• SF Guest

    What could deter fare evaders is to lock the emergency gate and give the booth agent control to open it; however, that’s the other problem that encourages fare evasion is the agent is missing over half the times.

    Keeping the emergency gate unlocked is too inviting the way it is now.

  • david vartanoff

    the agent is just as often there but oblivious/chatting w/other BART employees. Three of my most recent four late evening returns from SF to Ashby, someone has simply walked out the emergency door to the parking area. In prior years this at least would have sounded an alarm, but not currently In each instance the agent was present.

  • SF Guest

    Even when the agent is present that’s not going to deter emergency gate abuse unless they keep the gate locked and give control to the agent.

  • david vartanoff

    LockingA emergency gates is likely a fire code violation. a video surveillance cam OTOH provides evidence for a high fine.

  • LazyReader

    Nevermind the fact BART is literally falling apart with billions of dollars in deferred maintenance. BART’s board of directors laid out a laundry list of things it can do to address their problems…

    – raise fares
    – crack down on fare jumpers
    – increase advertising
    – increase parking fees
    – charge companies that send buses to pick up employees at BART stations
    – automate trains to eliminate drivers.

    Will BART implement any of these changes? Nah. Maybe increase parking fees; Even if they did, it would not cover their operating deficits. Including 142 Million in public health
    and pension liabilities, not to mention BART’s 10 Billion dollar maintenance backlog. Even when they voted to raise property taxes to cover 3.5 Billion in rehabilitation that still leaves 6.5 billion unfunded. Instead of fixing existing BART lines, they’re going thru with
    $6.1 Billion in new construction for extensions. BART’s costs have cut bus service to local riders. Of course none of these upgrades and extensions will matter as they won’t be available until 2025 or beyond, in other words they will be complete just in time
    for the first self-driving cars and vans to steal its customers away. It doesn’t really matter whether driverless autos take over urban transport by 2020, 2030, 2040 or 2050. Even without the tech, transit ridership is declining almost everywhere in the US. Poor people buy cheap cars and simply give rides to other poor people, Impoverished carpooling i.e. “Bum rides” and informal ride-sharing were decimating the transit industry long before Uber or Lyft existed.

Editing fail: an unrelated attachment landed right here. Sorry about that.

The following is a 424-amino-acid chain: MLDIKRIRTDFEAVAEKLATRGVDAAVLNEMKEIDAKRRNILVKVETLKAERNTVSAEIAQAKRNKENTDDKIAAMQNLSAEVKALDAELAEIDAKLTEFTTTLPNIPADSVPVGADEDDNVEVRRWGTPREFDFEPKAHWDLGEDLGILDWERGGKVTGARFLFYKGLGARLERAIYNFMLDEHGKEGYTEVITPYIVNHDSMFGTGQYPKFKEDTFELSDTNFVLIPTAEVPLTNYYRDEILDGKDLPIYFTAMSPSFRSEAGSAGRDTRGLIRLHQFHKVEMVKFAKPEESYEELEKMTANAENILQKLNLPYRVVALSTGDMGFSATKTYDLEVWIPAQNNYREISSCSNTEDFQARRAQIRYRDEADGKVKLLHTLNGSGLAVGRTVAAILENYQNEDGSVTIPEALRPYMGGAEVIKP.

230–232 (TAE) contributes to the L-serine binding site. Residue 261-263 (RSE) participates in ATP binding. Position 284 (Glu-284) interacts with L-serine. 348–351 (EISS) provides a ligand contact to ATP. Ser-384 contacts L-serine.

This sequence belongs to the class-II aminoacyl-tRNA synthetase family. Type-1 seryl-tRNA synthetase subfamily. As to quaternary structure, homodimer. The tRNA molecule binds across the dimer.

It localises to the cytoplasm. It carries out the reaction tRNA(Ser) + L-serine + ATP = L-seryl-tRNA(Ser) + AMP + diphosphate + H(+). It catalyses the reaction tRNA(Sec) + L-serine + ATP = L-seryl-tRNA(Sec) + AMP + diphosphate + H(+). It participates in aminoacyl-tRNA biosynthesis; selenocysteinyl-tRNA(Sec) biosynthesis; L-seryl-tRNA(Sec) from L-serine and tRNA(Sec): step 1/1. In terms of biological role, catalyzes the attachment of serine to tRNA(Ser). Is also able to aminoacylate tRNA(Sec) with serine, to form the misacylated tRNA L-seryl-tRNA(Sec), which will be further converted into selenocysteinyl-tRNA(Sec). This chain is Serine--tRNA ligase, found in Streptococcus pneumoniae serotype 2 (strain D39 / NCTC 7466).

BART’s deterioration is nothing but a symptom of a larger Syndrome of San Francisco’s liberal attitude that subsidizes indecent behavior. The streets and sidewalks and transit stations are full of defecate, urine, used needles and garbage.
    1: Laws against public indecency aren’t enforced
    2: The city and state governments are INCENTIVIZING this disgusting behavior.
    3: THE MOST important reason; NO Expectations for the underclass to improve their behavior.
    When government who runs your city, have a political motivation to pander to people who’re dysfunctional, poorly behaved, engage in lewd or self destructive acts, their policies do nothing but foster more dysfunctionality, poor behavior and lewd acts and disavowing self respect and personal dignity. Then your cities problems of the consequences of people who have zero dignity and self respect……only continue to get worse. If you subsidize a culture of degeneracy and debasement, you make it attractive for more people. If you turn a blind eye to pooping on the streets and shooting needles in public, don’t act surprised if people start POOPING on the street and doing heroin. YOU’RE GOING TO GET MORE OF IT.

  • p_chazz

    An emergency gate cannot be locked. If there were an actual emergency and the station agent was not present, people could be trapped in the station. What BART did at Embarcadero station was to post signs announcing that people using the emergency gate would have their picture taken. Not sure how great a disincentive that is for fare evaders, though.

  • Parque_Hundido

    Add to that zero tolerance towards panhandlers, beggars, buskers and other low-lifes on the trains. Almost every time I am on BART in the East Bay there are some intimidating kids on the trains hustling for cash